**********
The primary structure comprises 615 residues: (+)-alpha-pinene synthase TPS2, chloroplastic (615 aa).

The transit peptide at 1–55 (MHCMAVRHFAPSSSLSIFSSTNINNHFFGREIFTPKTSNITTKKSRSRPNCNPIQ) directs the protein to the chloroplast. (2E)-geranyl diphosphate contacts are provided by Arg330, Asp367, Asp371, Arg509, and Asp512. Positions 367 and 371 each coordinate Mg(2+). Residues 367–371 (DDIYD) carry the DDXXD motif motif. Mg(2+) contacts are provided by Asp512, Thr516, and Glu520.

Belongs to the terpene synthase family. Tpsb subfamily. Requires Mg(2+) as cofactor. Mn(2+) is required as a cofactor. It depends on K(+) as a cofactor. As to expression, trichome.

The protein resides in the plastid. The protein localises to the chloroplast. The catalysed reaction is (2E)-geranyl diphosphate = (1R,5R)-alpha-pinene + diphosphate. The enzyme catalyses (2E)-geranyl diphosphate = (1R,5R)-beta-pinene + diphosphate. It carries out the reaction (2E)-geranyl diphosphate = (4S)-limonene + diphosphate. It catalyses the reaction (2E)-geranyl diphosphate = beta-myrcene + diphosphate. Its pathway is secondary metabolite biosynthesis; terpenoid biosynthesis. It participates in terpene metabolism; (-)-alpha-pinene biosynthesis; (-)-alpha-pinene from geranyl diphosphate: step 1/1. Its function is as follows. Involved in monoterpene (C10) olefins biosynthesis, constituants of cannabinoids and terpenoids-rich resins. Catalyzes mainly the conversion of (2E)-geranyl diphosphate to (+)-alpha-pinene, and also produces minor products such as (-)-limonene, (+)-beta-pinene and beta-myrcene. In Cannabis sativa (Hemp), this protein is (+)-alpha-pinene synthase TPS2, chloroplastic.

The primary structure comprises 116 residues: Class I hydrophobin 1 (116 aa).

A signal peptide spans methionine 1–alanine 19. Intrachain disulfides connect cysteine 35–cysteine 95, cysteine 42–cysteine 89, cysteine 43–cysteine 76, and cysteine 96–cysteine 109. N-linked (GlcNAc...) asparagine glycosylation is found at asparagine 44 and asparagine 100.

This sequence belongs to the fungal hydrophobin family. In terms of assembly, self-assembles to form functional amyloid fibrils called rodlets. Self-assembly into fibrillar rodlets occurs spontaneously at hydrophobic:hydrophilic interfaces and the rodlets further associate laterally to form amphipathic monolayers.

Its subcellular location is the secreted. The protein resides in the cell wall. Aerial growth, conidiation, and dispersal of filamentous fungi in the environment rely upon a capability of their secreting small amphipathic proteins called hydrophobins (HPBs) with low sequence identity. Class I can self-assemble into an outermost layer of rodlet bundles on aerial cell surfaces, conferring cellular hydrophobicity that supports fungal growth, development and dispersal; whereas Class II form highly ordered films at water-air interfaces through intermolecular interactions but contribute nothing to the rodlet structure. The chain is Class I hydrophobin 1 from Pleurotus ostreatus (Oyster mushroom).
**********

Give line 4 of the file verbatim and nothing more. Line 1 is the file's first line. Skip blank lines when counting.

The protein resides in the plastid. The protein localises to the chloroplast. The catalysed reaction is (2E)-geranyl diphosphate = (1R,5R)-alpha-pinene + diphosphate. The enzyme catalyses (2E)-geranyl diphosphate = (1R,5R)-beta-pinene + diphosphate. It carries out the reaction (2E)-geranyl diphosphate = (4S)-limonene + diphosphate. It catalyses the reaction (2E)-geranyl diphosphate = beta-myrcene + diphosphate. Its pathway is secondary metabolite biosynthesis; terpenoid biosynthesis. It participates in terpene metabolism; (-)-alpha-pinene biosynthesis; (-)-alpha-pinene from geranyl diphosphate: step 1/1. Its function is as follows. Involved in monoterpene (C10) olefins biosynthesis, constituants of cannabinoids and terpenoids-rich resins. Catalyzes mainly the conversion of (2E)-geranyl diphosphate to (+)-alpha-pinene, and also produces minor products such as (-)-limonene, (+)-beta-pinene and beta-myrcene. In Cannabis sativa (Hemp), this protein is (+)-alpha-pinene synthase TPS2, chloroplastic.